By Pastor Andrews - Nov 4, 2020 #Faith
Sunday Night Football was interrupted this week when, somewhere nearby, a limb broken by high winds fell on high tension wires causing a transformer to blow. I heard the boom in the distance and darkness suddenly filled the house. About half an hour later, my phone buzzed with a text from BGE acknowledging the outage and assuring us they were on the job, hoping to restore power within three hours. For the next six hours, we were in the dark with only the sound of wind racing through the trees outside.
Judith and I are no strangers to power outages, and losing power generates (no pun intended) the need for additional measures. You have to do what you can to ensure water continues to flow, food won’t spoil, and pipes won’t freeze, while hoping power will return as soon as possible.
Spiritually speaking, we are experiencing dark times in America. Many are hoping that the outcome of the presidential election can provide a renewed sense of empowerment or recover some degree of societal stability. Others are hoping for an end to the pandemic and a return to some form of normalcy.
Christian hope isn’t about ending current problems; it’s about waiting for a coming Savior. Looking through the eyes of faith, hope sees the end of all problems and the ushering in of Christ’s kingdom. “We are looking forward to the new heavens and new earth he has promised, a world filled with God’s righteousness.” (2 Peter 3:13) Timothy Keller tweeted, “While other worldviews lead us to sit in the midst of life’s joys, foreseeing the coming sorrows, Christianity empowers its people to sit in the midst of this world’s sorrows, tasting the coming joy.”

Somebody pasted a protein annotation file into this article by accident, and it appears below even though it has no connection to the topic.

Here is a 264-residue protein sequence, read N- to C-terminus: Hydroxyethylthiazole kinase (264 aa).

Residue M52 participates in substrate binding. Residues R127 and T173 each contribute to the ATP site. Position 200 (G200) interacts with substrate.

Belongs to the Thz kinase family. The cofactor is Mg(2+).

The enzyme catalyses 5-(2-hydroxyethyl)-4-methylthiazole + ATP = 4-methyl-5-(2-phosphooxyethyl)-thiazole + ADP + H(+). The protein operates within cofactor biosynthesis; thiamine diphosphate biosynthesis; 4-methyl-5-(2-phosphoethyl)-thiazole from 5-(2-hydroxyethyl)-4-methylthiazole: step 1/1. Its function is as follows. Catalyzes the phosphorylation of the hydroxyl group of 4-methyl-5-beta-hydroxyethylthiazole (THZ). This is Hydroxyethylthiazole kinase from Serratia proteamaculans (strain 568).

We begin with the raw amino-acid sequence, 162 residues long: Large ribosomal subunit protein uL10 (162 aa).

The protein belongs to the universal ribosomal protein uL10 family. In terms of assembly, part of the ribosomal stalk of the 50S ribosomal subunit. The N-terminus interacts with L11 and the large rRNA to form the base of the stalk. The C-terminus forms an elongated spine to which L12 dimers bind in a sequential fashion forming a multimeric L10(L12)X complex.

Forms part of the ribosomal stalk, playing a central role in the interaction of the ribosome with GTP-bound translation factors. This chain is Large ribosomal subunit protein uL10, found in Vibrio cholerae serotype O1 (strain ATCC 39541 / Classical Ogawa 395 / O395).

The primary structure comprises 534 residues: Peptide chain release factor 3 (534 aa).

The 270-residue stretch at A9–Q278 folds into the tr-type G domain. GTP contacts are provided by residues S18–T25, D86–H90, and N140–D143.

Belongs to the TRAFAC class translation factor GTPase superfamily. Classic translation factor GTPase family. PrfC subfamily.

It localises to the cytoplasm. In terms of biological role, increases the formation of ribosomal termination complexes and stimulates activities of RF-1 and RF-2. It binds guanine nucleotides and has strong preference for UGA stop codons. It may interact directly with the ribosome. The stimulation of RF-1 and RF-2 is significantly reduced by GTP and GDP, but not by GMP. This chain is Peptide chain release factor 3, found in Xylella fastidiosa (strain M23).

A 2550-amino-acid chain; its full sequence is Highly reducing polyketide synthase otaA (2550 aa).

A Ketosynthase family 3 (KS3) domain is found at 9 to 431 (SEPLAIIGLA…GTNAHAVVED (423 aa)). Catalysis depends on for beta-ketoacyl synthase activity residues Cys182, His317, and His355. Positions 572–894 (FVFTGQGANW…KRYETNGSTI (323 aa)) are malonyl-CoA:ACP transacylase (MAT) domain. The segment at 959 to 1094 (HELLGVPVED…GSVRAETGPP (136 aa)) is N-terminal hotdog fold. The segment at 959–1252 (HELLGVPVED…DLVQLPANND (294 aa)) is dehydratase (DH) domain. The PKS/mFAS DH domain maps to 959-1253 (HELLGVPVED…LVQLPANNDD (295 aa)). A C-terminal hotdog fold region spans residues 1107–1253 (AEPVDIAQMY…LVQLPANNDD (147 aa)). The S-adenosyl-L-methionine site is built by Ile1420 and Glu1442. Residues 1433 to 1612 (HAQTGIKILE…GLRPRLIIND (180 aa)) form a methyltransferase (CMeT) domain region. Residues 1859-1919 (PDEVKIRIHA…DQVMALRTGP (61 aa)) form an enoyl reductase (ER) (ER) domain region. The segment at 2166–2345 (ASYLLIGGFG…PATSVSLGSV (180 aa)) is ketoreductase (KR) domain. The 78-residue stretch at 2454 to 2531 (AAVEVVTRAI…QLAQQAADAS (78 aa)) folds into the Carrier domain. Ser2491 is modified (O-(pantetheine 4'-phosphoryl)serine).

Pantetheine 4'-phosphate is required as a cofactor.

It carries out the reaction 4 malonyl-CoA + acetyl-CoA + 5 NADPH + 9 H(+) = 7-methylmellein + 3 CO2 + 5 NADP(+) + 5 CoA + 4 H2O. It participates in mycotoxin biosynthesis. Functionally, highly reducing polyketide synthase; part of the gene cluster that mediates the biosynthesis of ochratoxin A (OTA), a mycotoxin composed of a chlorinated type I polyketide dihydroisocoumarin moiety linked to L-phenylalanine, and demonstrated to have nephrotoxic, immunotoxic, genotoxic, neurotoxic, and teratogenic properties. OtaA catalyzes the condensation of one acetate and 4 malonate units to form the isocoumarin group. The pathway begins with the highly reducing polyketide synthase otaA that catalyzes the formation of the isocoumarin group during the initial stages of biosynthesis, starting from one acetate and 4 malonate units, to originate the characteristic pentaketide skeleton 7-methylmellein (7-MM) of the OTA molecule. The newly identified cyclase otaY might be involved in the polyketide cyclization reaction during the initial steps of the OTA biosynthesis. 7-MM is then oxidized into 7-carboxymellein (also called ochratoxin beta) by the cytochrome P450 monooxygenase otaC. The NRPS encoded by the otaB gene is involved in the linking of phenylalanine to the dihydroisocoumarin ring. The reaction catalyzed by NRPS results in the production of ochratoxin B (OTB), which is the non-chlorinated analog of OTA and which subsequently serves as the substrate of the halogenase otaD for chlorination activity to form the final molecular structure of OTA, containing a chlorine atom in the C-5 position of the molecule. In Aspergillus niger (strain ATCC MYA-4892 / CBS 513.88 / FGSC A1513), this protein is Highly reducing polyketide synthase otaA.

Looking through the eyes of faith, hope sees the end of all problems and the ushering in of Christ’s kingdom.
Make no mistake, while believers desire certain outcomes in this election and an end to COVID-19, our hope is rooted in something far deeper than the democratic process and medical technology. Our present situation does indeed call for certain measures: we vote, we pray, we serve one another, and we do our best to live out our faith as the Apostle Paul says, “shining like bright lights in a world full of crooked and perverse people.” (Philippians 2:15)
Christian hope is never passive, idling in neutral and waiting to see what happens. Rather, biblical hope inspires us to act. Peter wrote: “Therefore, preparing your minds for action, and being sober-minded, set your hope fully on the grace that will be brought to you at the revelation of Jesus Christ.” (1 Peter 1:13) Hope fuels our spirits in the midst of the darkest times and enables us to persevere knowing “this hope will not lead to disappointment. For we know how dearly God loves us, because he has given us the Holy Spirit to fill our hearts with his love.” (Romans 5:5)
The texts I received from the power company were reassuring to a degree, not nearly as comforting as the texts from God that assure me he’s still on the job. In his time, the darkness will end. Jesus will return as he promised. In the meantime, hope leads us to persevere through dark times, to roll up our sleeves and work for the good of all men, and to shine as lights in this present darkness.